Farewell and Ahoy: Log of a Voyage
IAN STEPHEN sets off on a voyage of discovery through poems, stories and music
28th July 2011. Yesterday I took my own tools and my partner’s painting gear off El Vigo – the 50-year-old wooden yacht I’ve been renovating this year. The shipwright who did structural repairs completed his part some weeks ago. She is afloat again and seaworthy though some electrical work has still to be finished.
The first time I visited the St Kilda archipelago, I sailed Vigo there in the company of the musician Norman Chalmers whose grandmother was from Hirta, the Island in the group inhabited till 1930. And Gilles Combet, a cameraman who was wiling to share an arduous adventure in a Spartan yacht, built in Spain in 1961.
Sailing as a mate on the powerful steel yacht, Elinca, I’ve been able to return several times since then, in a bit more comfort. The group of islands and volcanic rock stacks appears very different ever time. I have never experienced an area where the impassive islands make their own climate. The mood changes fast. This time I will join the sailing vessel chartered by the Cape Farewell group. Artists and scientists make voyages together and we consider how climate change becomes apparent in particular places.
For weeks and weeks I’ve been completely focused on repairs to my own vessel, El Vigo and to helping bring two traditional Lewis boats, owned by Trusts on the Isle of Lewis, to the stage where they could take part in links with members of the Tall Ships fleet, visiting Stornoway. The rewards have been immense. In spray leaving bows. In clear lines of small turbulence astern. But mostly in friendships, happening through trust and a sense of common cause.
Today, I’ll moor Vigo and return to print out poems gathering in my home which is a former sail loft. They have been sent from poets who come from Mediterranean islands. I’ve been invited to represent Scotland’s Islands by Robyn Marsack, director of the Scottish Poetry Library.
Black cotton herring nets were mended where I’m typing now. The poems gathered in e-mails seem to me like migrating herring. I’ve not caught them and they don’t die when trapped in electronic formats. But they do seem to migrate along their own mysterious routes.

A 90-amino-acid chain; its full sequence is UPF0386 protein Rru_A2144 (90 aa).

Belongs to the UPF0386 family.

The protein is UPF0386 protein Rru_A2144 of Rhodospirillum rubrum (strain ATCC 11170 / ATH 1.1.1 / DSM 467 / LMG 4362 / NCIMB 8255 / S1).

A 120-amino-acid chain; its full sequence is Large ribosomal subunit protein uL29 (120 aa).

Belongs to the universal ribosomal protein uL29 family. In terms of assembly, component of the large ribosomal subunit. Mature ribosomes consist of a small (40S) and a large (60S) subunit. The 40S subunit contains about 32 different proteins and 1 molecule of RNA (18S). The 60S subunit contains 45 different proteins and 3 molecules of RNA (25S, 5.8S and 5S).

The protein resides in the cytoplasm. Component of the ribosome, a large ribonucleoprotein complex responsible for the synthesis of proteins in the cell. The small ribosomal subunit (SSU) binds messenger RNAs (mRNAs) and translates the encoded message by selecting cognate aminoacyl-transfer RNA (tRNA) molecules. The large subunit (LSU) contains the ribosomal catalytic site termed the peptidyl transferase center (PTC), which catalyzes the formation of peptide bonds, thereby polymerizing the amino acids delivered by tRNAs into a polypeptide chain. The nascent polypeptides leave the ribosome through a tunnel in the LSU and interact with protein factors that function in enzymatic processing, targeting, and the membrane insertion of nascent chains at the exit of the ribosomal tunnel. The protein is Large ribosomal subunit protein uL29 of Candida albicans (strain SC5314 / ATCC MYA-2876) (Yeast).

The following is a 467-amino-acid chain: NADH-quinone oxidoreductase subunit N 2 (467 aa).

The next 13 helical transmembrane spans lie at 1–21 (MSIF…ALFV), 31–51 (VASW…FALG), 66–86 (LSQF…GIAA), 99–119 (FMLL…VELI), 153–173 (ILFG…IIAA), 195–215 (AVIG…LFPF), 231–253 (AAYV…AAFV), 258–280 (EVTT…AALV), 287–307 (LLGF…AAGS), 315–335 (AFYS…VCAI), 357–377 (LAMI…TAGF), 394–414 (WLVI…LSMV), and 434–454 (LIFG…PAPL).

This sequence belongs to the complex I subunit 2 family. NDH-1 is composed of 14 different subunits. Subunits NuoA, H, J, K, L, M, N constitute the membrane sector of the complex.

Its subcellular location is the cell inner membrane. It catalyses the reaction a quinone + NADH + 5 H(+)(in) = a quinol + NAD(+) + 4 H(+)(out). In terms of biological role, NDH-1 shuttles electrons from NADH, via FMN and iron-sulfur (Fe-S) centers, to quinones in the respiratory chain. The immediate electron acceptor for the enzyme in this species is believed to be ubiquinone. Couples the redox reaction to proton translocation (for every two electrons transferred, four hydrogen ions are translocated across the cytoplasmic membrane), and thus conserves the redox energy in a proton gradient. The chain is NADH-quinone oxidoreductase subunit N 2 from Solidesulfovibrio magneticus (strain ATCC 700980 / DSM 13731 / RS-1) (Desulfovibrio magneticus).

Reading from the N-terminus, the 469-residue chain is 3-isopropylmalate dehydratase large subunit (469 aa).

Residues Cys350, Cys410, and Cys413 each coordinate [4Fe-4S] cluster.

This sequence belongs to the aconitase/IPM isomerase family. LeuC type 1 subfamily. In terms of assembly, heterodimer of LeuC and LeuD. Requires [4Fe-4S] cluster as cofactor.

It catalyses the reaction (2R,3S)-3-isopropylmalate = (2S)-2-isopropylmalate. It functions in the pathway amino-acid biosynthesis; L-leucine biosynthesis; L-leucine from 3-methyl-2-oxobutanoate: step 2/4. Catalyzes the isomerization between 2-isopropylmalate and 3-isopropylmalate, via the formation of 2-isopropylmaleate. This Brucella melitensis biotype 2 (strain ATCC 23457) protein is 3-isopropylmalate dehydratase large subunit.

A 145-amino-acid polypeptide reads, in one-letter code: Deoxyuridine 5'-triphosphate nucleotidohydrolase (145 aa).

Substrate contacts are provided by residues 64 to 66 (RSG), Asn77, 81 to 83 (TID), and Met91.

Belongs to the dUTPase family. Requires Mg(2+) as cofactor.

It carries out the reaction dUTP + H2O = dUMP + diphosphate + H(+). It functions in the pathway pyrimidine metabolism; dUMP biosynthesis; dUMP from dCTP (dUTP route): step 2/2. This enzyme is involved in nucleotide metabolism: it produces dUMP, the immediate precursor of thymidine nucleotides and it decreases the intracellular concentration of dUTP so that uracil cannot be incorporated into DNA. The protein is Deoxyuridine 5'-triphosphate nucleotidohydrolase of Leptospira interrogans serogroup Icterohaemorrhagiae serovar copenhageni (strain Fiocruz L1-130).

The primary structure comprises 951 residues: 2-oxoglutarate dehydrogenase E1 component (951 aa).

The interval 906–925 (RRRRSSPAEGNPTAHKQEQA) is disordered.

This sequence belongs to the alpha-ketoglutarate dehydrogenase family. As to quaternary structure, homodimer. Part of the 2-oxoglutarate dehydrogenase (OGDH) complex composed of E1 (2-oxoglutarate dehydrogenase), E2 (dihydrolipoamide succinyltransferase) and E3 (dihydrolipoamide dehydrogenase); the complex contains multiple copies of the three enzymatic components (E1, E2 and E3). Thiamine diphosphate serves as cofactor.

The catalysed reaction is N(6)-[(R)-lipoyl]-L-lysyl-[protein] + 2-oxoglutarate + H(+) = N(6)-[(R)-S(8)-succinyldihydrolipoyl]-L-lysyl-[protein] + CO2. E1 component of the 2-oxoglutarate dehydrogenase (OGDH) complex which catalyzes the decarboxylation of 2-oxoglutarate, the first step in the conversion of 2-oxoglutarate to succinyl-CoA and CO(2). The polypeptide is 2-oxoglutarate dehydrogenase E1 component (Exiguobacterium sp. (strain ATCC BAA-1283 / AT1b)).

I’ll take the texts with me to Lochmaddy tomorrow. They’ll come where the Cape Farewell boat goes – but with the aim of visiting the Monachs and St Kilda. One of my roles is to share the stories from these Islands with the Cape Farewell group. But I will also have time to read and think and consider why the compulsion to let language ring also brings rewards.
A few years ago, poems made over many years were translated into Czech by Bob Hysek. That close relationship made me reconsider what happens when a poem rings out beyond particular sounds in one language. Now I’m setting out on a voyage through a physical geography. This will happen at the same time as entering into the poems from Islanders in a sea I’ve never sailed. There is no way of knowing if the concurrent voyages will relate to each other. Maybe I’ve learned not to be anxious about this. Not seeking anything in advance of seeing.
I always feel happy and lucky to be in a vessel when the ropes are being let go. I have a very similar feeling now, gathering the poems sent to me to be shared in a new community.
Looking forward to joining a team in Lochmaddy. When that voyage is completed, I plan to travel on to join the poets in Glasgow.
Perhaps Robyn has a mobile phone with a number she can share. Sometimes I compose brief poems on a phone and send at once so they have the immediacy of a log. That is after all a record of a way through water.
Very happy to be in this group and looking forward to joining you in Glasgow, warm thoughts from the town of Stornoway, Outer Hebrides.
Ian plans to send additional material in the course of his voyage from Lochmaddy to the Edinburgh Book Festival via (if all goes to plan) the Monachs, St Kilda and Argyll. For Ian’s text poems written on the voyage, see Farewell and Ahoy Log, Part 2 (link below).
© Ian Stephen, 2011
- Ian Stephen
- Cape Farewell
- Farewell and Ahoy Part 2
- Farewell and Ahoy, Part 3
- Farewell and Ahoy, Part 4
- Farewell and Ahoy, Part 5